Zoom Redesign Case Study
Navigating Life Through a Computer Screen
Over the past months, nearly every social experience has gone digital. The COVID-19 pandemic has forced us to experience life through our computer screens, ultimately serving as yet another reminder of our reliance on technology. With the sudden demand for web-based communication, Zoom has emerged as the primary video-conferencing platform on a global scale. Because of its widespread use, we wanted to research user’s experiences and see if there were any potential areas for improvement.
Through the course of 6 weeks, our team navigated through the entire design process, starting with research and working our way through ideation, creation, and prototyping. All of our work and collaboration was done through Figma, while group communication was primarily organized through Slack and further discussed over Zoom meetings. By updating the interface and introducing new features like a calendar page and group function, our efforts lead us to a high-fidelity prototype that we presented to both our cohort and a panel of judges on Presentation Day.
Meet the Team
Problem Statement + Guiding Question
Based on data collected from our research, we created a problem statement that summarized the issues that needed to be addressed and improved upon:
“Zoom users find themselves using external resources to manage and create their meetings because the current zoom desktop application doesn’t offer the necessary features to create a cohesive experience.”
In conjunction with our problem statement, we formulated a guiding question that would help lead us through our design process:
“How might we create a Zoom experience that centralizes and simplifies the invitation process?”
6 Week Sprint
Our entire project was conducted within a six-week-long design sprint where we followed the entire design process, from the initial research phase all the way through final user testing of a completed prototype.
Analyzing Zoom’s competitors
User Survey and User Interviews
In order to narrow down which aspects of Zoom needed updating and to specify our target audience, we needed to pinpoint potential areas for growth and, more importantly, identify existing user pain points. To do so, we relied on two methods to gather this data: a survey and user interviews.
Our research began with a survey that we created through Qualtrics, which was then sent out electronically and taken by users from a variety of backgrounds. We included questions about Zoom’s feasibility, their purposes of use for the application, and how often they both schedule and participate in meetings. We received over 80 responses, primarily from college students and working professionals in fields like higher education, which we used to gauge and construct a general overview of the user experience. From the data collected, there were a couple of key points:
- 91% access Zoom through use the desktop application rather than a mobile/tablet version or dial-in option
- 83% rated the experience of joining a meeting a “2 out of 5” or below
- 74% rated the experience of inviting participants to a meeting a “2 out of 5” or below
Continuing with our research, we conducted around seven virtual user interviews. Because the majority of respondents from our survey used Zoom in an educational setting or one associated with education, we interviewed people in academia in order to narrow down our audience. Through these interactions, we gained valuable insights regarding how users currently navigate through the Zoom application and were able to identify more specific pain points. These were the areas of concern that came up for all participants:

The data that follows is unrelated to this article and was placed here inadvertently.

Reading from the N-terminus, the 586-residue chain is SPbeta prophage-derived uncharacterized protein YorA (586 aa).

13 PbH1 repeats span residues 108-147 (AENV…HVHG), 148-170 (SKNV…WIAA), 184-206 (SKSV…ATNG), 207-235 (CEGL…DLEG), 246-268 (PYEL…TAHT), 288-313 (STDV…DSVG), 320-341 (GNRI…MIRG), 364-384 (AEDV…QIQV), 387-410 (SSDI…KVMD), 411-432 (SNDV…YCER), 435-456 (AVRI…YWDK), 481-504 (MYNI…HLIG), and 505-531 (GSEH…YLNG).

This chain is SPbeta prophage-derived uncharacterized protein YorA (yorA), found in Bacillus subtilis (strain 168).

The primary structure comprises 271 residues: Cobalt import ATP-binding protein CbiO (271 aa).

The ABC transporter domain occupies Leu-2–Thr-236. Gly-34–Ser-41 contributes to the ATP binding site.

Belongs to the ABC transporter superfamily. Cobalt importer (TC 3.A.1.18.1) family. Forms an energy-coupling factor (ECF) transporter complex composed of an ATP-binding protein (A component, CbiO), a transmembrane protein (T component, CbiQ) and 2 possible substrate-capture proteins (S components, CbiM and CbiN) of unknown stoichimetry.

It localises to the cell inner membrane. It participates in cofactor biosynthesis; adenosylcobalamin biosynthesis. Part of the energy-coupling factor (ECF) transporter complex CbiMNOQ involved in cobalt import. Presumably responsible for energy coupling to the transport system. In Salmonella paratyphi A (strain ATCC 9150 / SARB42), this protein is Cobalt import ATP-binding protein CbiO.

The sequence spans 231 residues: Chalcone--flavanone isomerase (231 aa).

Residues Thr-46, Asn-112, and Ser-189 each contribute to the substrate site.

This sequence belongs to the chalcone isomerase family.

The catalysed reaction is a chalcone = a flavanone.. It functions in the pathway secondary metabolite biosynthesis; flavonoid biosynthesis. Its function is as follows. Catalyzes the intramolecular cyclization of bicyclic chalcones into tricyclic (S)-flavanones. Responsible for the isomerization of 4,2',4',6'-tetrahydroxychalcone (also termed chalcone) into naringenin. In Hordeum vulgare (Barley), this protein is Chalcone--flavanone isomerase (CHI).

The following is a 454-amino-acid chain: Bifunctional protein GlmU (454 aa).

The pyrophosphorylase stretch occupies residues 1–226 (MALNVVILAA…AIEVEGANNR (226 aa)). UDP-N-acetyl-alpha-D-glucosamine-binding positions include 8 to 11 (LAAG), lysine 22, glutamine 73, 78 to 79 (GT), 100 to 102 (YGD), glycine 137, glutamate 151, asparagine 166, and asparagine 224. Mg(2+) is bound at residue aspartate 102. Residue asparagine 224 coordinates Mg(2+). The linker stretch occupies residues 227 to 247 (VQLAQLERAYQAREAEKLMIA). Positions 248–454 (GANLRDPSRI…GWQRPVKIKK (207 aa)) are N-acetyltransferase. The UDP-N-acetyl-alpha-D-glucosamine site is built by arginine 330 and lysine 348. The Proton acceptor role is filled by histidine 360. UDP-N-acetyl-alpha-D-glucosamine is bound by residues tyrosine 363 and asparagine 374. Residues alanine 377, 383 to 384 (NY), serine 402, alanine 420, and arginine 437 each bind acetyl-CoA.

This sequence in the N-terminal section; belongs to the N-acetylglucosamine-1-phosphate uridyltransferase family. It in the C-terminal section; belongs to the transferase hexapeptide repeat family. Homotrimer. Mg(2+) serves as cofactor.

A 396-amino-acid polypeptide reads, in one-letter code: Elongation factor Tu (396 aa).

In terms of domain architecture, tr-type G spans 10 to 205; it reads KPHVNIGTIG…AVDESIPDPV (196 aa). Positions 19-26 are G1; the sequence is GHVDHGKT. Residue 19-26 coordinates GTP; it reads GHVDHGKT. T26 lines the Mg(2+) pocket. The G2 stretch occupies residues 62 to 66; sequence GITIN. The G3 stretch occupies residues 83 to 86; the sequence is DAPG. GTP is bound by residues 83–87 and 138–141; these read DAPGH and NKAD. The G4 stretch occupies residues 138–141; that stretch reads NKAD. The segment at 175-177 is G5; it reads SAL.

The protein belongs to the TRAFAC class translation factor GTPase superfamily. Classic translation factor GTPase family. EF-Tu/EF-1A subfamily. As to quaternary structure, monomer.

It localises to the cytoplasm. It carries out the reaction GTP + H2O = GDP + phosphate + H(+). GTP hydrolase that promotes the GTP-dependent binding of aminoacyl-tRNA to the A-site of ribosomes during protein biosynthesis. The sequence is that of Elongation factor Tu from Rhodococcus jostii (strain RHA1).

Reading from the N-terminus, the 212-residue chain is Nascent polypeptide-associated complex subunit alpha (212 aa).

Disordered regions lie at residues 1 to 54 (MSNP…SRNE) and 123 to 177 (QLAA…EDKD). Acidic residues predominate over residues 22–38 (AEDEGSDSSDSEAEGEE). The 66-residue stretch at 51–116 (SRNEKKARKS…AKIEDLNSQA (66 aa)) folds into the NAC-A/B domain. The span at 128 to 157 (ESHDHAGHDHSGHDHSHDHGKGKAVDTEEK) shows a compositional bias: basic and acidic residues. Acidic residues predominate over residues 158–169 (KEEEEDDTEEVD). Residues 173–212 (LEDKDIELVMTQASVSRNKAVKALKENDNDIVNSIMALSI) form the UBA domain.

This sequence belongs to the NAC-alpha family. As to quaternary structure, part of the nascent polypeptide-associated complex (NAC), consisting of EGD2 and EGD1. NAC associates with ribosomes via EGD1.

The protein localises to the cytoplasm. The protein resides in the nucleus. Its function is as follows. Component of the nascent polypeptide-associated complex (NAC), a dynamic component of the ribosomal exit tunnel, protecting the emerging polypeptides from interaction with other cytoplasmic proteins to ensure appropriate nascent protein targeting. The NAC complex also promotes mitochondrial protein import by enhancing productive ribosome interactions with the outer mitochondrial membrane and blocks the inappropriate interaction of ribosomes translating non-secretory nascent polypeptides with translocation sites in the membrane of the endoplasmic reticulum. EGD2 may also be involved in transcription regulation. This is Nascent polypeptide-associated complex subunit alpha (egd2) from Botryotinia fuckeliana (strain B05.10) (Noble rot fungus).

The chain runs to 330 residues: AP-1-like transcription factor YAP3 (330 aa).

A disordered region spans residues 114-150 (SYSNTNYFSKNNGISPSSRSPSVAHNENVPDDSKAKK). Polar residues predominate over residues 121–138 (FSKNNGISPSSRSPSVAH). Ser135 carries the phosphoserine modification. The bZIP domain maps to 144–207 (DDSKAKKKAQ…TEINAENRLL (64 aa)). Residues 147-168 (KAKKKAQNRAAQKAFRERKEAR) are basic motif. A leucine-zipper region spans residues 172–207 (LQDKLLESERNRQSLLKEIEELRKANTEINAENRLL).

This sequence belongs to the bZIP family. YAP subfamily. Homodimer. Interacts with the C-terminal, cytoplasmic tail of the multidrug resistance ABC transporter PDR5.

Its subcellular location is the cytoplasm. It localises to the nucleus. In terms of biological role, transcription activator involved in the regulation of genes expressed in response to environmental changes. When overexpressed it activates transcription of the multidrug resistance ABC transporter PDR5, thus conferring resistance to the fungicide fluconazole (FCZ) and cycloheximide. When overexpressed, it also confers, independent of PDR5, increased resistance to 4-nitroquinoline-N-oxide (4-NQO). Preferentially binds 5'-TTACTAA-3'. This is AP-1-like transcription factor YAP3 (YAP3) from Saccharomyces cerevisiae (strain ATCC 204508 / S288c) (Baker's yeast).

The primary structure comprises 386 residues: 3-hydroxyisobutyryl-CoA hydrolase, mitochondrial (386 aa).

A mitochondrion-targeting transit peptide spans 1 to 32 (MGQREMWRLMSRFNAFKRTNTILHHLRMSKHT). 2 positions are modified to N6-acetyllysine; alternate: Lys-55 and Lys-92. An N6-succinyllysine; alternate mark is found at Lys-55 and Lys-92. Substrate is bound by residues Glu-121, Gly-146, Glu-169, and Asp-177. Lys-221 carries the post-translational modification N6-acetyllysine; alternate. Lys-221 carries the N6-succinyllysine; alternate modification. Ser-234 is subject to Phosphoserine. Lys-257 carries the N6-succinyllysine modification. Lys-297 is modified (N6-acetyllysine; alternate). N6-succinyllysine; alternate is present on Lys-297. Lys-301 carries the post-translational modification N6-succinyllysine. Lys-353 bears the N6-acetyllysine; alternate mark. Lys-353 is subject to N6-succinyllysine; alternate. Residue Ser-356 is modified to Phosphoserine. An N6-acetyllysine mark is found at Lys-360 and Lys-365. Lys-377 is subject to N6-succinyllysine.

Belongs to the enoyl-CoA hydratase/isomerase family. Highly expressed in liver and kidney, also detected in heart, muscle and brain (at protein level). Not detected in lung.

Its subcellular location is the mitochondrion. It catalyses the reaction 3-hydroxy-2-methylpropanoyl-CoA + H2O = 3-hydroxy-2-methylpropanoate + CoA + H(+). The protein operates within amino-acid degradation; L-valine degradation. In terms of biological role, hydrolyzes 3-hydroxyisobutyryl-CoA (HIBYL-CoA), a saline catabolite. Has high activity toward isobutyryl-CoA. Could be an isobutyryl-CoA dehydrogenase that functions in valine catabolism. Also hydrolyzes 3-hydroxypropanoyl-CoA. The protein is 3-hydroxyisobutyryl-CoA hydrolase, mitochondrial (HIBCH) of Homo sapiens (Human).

- Issues finding meeting links
- Difficulty with visualizing and keeping track of meetings
- Frustration with having to exit the application to manually invite people
We used an affinity mapping activity in which we wrote out our findings and organized each thought into specific categories. We then voted on the points that were most frequently brought up and mentioned throughout the research phase, which is marked by the blue dots. This helped us identify key takeaways and areas of concern, as well as other questions that we could refer back to as we began designing.
Our key takeaways from both our survey and interviews were that most of Zoom’s current features aren’t utilized, both processes of joining and creating meetings are too complex, and lastly, users rely on outside platforms to manage their zoom information. We also concluded from the majority of users in academia that Zoom was an essential tool in education, which allowed us to specify an audience and therefore create relevant solutions. Additionally, the majority of users from our research indicated a strong preference toward Zoom’s desktop application over mobile.
All of the data from our research phase was used to develop our problem statement, as well as inform our design decisions moving forward.
Sketches and Lo-Fi Prototyping
After synthesizing our data, we each began a round of wireframe sketching in order to visualize any ideas we had, which were very much influenced by the insights we gained from the survey and interviews. After some discussion, our team agreed to incorporate key features in all of our sketches, like three main tabs in the navigation bar: home, calendar, and contacts. These sketches are shown in yellow, and we used them to determine how we should move forward with our project. We then converted the sketches into a lo-fi prototype that would allow our team to test the basic functionality and flow of our ideas. In other words, it helped us visualize, again, at a very basic level, whether or not our ideas were cohesive and created a setting that addressed our users’ pain points. While we based our first round of lo-fi prototyping on these initial sketches, we ended up returning to the sketching phase after we felt that our many features were complicating the process instead of simplifying it. In our second round of sketches (shown in blue) we eliminated the “contact” system and simplified other features.
Mid-Fi and User testing
After completing our lo-fi wireframes, we began prototyping a mid-fi version of the design, in order to conduct user testing to see if our designs were actually effective. Once our mid-fi design was fully prototyped, we began user testing by interviewing current Zoom users to implement in hi-fi. We found consistent confusion with the purpose of certain buttons such as the “sync” button, as well as the titles of the meeting creation buttons. Users also expressed dissatisfaction with the amount of white space which dictated our visual decisions for the background of our redesign to deviate away from the original design conventions of Zoom.